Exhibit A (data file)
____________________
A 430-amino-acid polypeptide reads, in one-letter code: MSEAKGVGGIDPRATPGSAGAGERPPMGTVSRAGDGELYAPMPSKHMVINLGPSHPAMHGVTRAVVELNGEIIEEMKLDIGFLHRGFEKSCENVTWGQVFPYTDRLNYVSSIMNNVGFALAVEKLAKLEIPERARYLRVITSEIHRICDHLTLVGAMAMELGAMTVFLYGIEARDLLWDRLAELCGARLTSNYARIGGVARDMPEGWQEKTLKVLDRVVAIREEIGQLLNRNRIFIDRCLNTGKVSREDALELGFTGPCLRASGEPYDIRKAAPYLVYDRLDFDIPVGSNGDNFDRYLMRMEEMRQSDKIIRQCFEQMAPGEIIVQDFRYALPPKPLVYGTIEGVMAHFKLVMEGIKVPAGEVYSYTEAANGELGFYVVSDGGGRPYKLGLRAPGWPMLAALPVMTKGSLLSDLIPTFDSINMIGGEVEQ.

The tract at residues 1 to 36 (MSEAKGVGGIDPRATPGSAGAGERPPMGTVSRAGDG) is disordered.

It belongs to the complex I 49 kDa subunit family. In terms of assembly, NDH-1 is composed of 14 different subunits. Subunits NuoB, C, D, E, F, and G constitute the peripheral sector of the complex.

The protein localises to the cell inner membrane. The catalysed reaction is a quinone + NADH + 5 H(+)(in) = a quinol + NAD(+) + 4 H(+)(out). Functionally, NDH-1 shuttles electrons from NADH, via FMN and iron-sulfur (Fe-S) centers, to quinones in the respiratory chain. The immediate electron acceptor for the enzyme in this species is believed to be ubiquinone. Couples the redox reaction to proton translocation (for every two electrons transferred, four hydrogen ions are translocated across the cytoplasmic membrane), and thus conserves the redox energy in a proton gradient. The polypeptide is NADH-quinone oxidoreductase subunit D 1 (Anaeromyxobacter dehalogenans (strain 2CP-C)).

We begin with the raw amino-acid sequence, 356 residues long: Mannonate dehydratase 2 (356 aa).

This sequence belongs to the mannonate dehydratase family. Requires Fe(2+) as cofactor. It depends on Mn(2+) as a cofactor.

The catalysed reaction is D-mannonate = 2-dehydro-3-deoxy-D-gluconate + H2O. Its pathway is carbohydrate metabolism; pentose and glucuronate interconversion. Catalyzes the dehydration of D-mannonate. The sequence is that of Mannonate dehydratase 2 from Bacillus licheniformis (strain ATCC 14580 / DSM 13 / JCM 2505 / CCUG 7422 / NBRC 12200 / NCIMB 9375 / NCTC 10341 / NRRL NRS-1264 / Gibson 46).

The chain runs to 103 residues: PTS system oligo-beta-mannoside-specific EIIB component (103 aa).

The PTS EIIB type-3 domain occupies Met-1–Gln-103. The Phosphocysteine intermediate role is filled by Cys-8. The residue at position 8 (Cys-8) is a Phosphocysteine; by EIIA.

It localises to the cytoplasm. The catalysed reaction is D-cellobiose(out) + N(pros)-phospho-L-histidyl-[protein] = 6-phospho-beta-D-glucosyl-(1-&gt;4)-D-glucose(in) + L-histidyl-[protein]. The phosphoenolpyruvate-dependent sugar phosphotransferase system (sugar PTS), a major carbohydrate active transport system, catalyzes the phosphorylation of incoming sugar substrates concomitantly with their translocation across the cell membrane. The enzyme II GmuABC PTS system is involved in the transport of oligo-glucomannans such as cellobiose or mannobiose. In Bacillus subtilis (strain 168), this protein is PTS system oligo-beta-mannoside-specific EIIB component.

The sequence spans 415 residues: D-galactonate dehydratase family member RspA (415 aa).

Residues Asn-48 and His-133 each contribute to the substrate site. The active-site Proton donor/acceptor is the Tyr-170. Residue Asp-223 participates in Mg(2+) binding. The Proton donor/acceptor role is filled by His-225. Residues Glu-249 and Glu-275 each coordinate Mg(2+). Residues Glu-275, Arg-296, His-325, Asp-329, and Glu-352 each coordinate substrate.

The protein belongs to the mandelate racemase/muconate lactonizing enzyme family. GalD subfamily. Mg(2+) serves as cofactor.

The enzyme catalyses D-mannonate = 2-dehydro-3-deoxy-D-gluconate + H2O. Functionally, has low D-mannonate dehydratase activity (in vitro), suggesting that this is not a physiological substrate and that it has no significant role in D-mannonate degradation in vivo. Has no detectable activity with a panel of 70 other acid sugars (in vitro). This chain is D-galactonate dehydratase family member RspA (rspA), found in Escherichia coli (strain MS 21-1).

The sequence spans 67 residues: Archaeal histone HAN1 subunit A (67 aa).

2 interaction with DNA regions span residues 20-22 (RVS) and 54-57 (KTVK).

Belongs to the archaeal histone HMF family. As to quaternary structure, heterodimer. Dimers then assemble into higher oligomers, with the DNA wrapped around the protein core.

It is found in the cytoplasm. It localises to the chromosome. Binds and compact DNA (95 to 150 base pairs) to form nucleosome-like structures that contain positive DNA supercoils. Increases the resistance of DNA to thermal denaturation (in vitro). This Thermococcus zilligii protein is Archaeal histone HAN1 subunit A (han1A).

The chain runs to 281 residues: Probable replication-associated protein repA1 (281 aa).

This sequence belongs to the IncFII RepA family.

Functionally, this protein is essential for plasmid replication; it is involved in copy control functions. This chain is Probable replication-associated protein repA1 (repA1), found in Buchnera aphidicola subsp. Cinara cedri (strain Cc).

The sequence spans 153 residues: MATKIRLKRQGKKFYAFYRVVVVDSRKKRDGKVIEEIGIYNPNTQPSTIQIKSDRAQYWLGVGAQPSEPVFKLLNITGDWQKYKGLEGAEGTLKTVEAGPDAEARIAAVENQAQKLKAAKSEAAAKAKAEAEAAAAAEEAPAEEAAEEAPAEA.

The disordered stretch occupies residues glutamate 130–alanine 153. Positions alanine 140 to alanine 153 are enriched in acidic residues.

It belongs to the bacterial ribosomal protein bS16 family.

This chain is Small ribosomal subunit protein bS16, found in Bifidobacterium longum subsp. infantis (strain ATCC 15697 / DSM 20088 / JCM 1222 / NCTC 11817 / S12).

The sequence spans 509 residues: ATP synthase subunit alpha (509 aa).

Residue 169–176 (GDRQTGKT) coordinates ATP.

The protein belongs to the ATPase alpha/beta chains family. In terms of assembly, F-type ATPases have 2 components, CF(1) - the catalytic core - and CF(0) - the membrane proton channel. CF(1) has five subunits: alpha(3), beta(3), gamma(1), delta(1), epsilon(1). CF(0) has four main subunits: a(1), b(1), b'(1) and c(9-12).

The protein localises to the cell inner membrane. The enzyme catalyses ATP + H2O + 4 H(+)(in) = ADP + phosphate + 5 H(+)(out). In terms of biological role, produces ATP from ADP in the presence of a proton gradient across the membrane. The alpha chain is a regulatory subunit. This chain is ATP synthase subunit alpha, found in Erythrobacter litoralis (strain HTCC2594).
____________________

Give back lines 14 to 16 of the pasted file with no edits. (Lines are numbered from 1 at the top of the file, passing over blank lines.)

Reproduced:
The enzyme catalyses D-mannonate = 2-dehydro-3-deoxy-D-gluconate + H2O. Functionally, has low D-mannonate dehydratase activity (in vitro), suggesting that this is not a physiological substrate and that it has no significant role in D-mannonate degradation in vivo. Has no detectable activity with a panel of 70 other acid sugars (in vitro). This chain is D-galactonate dehydratase family member RspA (rspA), found in Escherichia coli (strain MS 21-1).

The sequence spans 67 residues: Archaeal histone HAN1 subunit A (67 aa).

2 interaction with DNA regions span residues 20-22 (RVS) and 54-57 (KTVK).